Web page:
# Asymptotic approximation to incomplete elliptic integral of third kind at a pole - determine constant

while studying a physics problem I found that asymptotically the incomplete elliptic integral of the third kind, (using the Mathematica conventions, where it is called EllipticPi),

$\Pi(n;\phi|m)=\int_0^{\sin\phi} \frac{dt}{(1-nt^2)\sqrt{(1-mt^2)(1-t^2)}},$

which seems to logarithmically diverge when $\sin^2 \phi$ approaches $1/n$, approaches the logarithm indeed in the following way:

$\lim_{\epsilon \rightarrow 0} \left[ 2(n-1)\Pi\left(n;\arcsin \sqrt{\frac{1-\epsilon}{n}}|(2-n)n\right) +\log\epsilon\right]=C(n)$

where $C(n)$ is a constant. This identity (could it be a new discovery?) I checked numerically and it might be independent of the value of $m$.

I need to know the constant $C(n)$ in terms of some known functions (or constants from integrations independent of $n$) if possible, for the value of $m$ given. Mathematica will not help. Is there any chance to do it? I have no training in this apart from undergraduate analysis and use elliptic integrals for the first time here.

(by the way, for large $n$, I can from looking at the graph see $C(n)$ being of the form $a+log(n+b)$, but for $n$ around unity this is no exact fit while being similar (divergence to minus infinity for small $n$ included).

Recent Edit:

putting the elliptic integral and the logarithm in the same integral and doing what was suggested by user8268, splitting them into two nondiverging integrals, I have now problems with the more complicated, see my comment to the answer. Can anybody tell me if this is an elliptic integral of the third kind or if Mathematica is right when it gives me a mixture of them (including ugly roots, making evaluation of the limit impossible) and if so must there be a calculation mistake or might the advice given even not be correct?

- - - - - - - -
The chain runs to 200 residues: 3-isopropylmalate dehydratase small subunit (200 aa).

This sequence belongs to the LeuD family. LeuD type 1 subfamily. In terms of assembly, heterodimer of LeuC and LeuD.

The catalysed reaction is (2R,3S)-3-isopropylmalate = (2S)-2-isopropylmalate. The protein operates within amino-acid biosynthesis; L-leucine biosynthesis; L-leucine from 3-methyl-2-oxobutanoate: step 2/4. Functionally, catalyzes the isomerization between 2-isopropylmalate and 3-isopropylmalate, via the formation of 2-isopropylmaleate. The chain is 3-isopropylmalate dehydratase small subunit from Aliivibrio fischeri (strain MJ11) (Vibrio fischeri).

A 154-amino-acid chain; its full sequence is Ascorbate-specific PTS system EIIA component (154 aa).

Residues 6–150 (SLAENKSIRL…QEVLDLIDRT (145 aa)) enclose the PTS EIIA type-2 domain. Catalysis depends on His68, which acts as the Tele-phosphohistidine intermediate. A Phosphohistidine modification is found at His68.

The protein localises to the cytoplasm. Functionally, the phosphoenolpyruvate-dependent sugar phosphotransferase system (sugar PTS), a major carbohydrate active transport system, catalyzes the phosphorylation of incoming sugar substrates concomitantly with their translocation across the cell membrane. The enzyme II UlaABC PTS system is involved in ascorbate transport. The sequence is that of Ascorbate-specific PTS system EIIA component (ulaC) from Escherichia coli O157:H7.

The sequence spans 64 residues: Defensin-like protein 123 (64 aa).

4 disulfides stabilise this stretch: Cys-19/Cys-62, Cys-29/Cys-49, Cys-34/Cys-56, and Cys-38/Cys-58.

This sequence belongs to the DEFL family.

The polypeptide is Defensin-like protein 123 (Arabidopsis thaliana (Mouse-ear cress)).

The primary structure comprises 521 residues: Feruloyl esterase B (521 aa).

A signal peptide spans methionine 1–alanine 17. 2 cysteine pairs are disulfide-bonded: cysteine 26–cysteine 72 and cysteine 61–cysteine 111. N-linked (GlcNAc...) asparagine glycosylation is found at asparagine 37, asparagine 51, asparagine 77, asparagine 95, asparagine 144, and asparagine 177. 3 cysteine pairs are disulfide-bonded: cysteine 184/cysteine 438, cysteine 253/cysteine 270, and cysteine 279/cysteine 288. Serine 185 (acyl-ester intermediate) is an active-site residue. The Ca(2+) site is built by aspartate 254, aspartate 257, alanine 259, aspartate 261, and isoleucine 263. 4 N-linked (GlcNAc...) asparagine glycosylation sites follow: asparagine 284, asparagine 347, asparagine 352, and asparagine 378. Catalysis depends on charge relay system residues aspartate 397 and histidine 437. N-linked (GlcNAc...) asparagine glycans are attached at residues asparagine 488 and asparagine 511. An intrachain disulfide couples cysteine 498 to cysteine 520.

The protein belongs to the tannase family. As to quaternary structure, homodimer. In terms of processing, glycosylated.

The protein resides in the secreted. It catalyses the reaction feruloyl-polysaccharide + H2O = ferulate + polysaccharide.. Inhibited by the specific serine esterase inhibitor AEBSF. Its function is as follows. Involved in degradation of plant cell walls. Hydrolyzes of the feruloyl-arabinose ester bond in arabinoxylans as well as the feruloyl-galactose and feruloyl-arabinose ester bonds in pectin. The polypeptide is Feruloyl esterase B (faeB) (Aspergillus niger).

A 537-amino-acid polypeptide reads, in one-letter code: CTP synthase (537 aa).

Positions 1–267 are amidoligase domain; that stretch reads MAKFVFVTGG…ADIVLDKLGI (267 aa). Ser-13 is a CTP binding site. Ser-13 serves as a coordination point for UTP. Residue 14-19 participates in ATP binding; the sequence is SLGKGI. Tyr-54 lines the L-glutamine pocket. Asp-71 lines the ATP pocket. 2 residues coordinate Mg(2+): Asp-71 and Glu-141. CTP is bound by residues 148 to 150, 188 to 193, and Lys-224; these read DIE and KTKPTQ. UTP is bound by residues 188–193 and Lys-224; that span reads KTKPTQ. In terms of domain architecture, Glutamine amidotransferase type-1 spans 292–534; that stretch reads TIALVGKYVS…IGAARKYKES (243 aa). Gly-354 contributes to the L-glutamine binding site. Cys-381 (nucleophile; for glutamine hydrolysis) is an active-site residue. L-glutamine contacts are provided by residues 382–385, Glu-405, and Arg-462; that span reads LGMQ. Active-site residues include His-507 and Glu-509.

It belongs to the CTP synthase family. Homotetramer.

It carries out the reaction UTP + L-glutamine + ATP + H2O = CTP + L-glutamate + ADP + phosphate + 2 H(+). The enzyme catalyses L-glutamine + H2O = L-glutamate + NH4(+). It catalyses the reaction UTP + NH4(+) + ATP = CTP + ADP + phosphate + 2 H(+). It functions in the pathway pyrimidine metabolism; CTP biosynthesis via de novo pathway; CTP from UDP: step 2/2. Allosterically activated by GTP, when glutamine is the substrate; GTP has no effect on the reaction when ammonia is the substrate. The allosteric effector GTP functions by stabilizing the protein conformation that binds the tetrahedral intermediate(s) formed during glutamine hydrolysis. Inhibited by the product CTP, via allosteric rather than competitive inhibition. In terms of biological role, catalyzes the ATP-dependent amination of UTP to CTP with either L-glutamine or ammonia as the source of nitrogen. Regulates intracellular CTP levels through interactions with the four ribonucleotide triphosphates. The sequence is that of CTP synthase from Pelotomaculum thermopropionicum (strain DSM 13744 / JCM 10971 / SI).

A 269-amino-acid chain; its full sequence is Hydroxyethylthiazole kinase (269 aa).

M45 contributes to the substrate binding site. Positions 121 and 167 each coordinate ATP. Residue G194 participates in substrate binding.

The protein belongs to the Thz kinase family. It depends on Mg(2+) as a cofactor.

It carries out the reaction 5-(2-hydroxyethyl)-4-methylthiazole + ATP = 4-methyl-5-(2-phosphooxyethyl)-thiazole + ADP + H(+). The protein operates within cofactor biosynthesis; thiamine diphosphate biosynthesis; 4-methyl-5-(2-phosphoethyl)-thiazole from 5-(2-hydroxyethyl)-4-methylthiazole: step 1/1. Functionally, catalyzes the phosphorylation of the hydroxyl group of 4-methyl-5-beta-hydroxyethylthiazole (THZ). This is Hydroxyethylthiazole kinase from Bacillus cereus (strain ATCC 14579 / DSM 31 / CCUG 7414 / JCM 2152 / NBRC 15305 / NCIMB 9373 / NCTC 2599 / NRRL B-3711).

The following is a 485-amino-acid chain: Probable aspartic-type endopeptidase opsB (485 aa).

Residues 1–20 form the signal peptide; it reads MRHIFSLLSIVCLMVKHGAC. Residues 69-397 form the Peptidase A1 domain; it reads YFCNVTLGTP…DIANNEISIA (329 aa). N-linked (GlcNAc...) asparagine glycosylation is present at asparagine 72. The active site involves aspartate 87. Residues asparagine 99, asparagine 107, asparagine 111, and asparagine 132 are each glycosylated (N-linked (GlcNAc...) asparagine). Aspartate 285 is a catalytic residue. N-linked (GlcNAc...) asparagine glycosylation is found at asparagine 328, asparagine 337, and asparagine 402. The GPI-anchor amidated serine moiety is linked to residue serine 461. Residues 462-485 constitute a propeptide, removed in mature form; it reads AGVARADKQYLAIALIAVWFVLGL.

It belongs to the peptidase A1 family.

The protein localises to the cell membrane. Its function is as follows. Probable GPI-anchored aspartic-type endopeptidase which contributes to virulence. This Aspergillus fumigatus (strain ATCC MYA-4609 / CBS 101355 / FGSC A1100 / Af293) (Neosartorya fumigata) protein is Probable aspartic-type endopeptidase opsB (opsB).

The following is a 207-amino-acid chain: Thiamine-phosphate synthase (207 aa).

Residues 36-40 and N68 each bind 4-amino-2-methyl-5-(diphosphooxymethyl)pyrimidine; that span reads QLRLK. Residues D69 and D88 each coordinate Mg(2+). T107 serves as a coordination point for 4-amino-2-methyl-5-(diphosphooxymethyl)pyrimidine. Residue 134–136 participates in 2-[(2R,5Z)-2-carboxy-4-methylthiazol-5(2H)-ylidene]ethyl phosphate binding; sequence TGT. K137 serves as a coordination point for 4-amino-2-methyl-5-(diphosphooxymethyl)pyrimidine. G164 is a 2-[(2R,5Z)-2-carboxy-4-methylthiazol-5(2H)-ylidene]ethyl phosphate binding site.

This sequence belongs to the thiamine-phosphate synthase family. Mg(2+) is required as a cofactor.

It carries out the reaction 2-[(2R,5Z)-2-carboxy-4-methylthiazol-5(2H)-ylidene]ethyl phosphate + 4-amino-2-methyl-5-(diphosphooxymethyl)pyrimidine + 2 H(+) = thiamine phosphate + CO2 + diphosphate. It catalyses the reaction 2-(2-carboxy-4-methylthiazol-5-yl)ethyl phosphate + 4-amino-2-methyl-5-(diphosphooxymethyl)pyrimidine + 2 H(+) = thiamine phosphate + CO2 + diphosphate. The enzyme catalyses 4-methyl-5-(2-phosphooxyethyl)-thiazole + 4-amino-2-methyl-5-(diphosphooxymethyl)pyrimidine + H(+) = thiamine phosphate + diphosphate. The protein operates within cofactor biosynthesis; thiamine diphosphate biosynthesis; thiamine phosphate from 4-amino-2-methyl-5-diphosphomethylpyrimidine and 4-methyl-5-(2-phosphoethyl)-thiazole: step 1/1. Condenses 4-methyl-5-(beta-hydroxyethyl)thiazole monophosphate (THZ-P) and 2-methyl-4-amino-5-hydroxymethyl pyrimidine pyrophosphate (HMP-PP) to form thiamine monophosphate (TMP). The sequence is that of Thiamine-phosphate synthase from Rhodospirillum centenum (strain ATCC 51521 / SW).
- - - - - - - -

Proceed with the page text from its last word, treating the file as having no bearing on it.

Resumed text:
notsoimportantdetails( Background: This comes from wanting to evaluate an improper integral (§) that I physically know and numerically see to converge. In turn this integral comes frome the difference of two diverging integrals. Mathematica cannot do the improper integral of the combination but it can do the indefinite integral. But then it splits up the integrand again and the result is the elliptic integral and the logarithm, each diverging when doing the limit. Mathematica cannot do the limit and as I said astonishingly does not even know that there is a divergence for the elliptic integral. When the elliptic integral and the logarithm are put together into one integral (use $-log\epsilon=\int_0^{\sqrt{\frac{1-\epsilon}{n}}}\frac{2tn}{1-t^2n}dt$ or transform the elliptic integral to obtain (o) below) we are more or less back where we started, I suppose - well, my version of Mathematica even hangs up for the indefinite evaluation now.

Edit: Since maybe all I have done so far is making it more complicated, the original problem is to evaluate the integral (§) of $\frac{1-\sqrt{1-\frac{\text{r0} (-2 m+\text{r0})}{x (-2 m+x)}}}{\left(1-\frac{2 m}{x}\right) \sqrt{1-\frac{\text{r0} (-2 m+\text{r0})}{x (-2 m+x)}}}$ from $r0$ to infinity, where $r0>2m$. This has the obvious split into the two divergent integrals.